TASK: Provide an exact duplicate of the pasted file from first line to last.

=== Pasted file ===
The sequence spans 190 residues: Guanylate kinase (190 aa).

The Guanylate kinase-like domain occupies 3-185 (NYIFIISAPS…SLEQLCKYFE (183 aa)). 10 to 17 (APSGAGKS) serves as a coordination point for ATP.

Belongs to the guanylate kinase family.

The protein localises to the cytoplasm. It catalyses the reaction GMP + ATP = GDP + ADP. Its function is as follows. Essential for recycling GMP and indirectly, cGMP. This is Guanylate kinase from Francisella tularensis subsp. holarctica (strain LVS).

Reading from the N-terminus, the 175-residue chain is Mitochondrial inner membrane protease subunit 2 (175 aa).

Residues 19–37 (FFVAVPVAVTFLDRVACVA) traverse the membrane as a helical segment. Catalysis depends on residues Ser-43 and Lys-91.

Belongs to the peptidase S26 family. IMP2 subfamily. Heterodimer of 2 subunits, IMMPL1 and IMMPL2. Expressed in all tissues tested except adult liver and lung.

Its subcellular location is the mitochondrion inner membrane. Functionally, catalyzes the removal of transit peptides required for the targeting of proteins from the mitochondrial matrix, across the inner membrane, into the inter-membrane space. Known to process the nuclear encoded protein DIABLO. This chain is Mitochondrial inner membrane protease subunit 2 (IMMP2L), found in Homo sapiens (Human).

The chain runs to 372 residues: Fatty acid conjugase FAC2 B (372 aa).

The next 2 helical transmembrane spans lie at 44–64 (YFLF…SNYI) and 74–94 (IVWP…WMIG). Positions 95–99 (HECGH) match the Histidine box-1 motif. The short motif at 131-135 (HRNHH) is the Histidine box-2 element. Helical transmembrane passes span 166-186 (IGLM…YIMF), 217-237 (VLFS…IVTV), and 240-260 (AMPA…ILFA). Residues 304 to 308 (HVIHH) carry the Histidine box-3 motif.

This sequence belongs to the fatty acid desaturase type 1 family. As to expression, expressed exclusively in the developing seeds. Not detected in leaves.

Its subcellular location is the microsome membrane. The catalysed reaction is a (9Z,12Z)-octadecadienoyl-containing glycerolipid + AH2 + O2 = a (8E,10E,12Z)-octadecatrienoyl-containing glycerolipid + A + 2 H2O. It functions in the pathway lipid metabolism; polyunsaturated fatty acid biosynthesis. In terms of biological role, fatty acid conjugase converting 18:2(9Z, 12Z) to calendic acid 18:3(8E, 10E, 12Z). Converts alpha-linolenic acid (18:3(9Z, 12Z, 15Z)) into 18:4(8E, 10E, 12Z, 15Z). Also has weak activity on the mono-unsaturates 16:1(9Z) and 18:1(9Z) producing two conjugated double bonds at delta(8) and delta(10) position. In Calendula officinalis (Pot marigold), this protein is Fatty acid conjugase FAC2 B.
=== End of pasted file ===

The sequence spans 190 residues: Guanylate kinase (190 aa).

The Guanylate kinase-like domain occupies 3-185 (NYIFIISAPS…SLEQLCKYFE (183 aa)). 10 to 17 (APSGAGKS) serves as a coordination point for ATP.

Belongs to the guanylate kinase family.

The protein localises to the cytoplasm. It catalyses the reaction GMP + ATP = GDP + ADP. Its function is as follows. Essential for recycling GMP and indirectly, cGMP. This is Guanylate kinase from Francisella tularensis subsp. holarctica (strain LVS).

Reading from the N-terminus, the 175-residue chain is Mitochondrial inner membrane protease subunit 2 (175 aa).

Residues 19–37 (FFVAVPVAVTFLDRVACVA) traverse the membrane as a helical segment. Catalysis depends on residues Ser-43 and Lys-91.

Belongs to the peptidase S26 family. IMP2 subfamily. Heterodimer of 2 subunits, IMMPL1 and IMMPL2. Expressed in all tissues tested except adult liver and lung.

Its subcellular location is the mitochondrion inner membrane. Functionally, catalyzes the removal of transit peptides required for the targeting of proteins from the mitochondrial matrix, across the inner membrane, into the inter-membrane space. Known to process the nuclear encoded protein DIABLO. This chain is Mitochondrial inner membrane protease subunit 2 (IMMP2L), found in Homo sapiens (Human).

The chain runs to 372 residues: Fatty acid conjugase FAC2 B (372 aa).

The next 2 helical transmembrane spans lie at 44–64 (YFLF…SNYI) and 74–94 (IVWP…WMIG). Positions 95–99 (HECGH) match the Histidine box-1 motif. The short motif at 131-135 (HRNHH) is the Histidine box-2 element. Helical transmembrane passes span 166-186 (IGLM…YIMF), 217-237 (VLFS…IVTV), and 240-260 (AMPA…ILFA). Residues 304 to 308 (HVIHH) carry the Histidine box-3 motif.

This sequence belongs to the fatty acid desaturase type 1 family. As to expression, expressed exclusively in the developing seeds. Not detected in leaves.

Its subcellular location is the microsome membrane. The catalysed reaction is a (9Z,12Z)-octadecadienoyl-containing glycerolipid + AH2 + O2 = a (8E,10E,12Z)-octadecatrienoyl-containing glycerolipid + A + 2 H2O. It functions in the pathway lipid metabolism; polyunsaturated fatty acid biosynthesis. In terms of biological role, fatty acid conjugase converting 18:2(9Z, 12Z) to calendic acid 18:3(8E, 10E, 12Z). Converts alpha-linolenic acid (18:3(9Z, 12Z, 15Z)) into 18:4(8E, 10E, 12Z, 15Z). Also has weak activity on the mono-unsaturates 16:1(9Z) and 18:1(9Z) producing two conjugated double bonds at delta(8) and delta(10) position. In Calendula officinalis (Pot marigold), this protein is Fatty acid conjugase FAC2 B.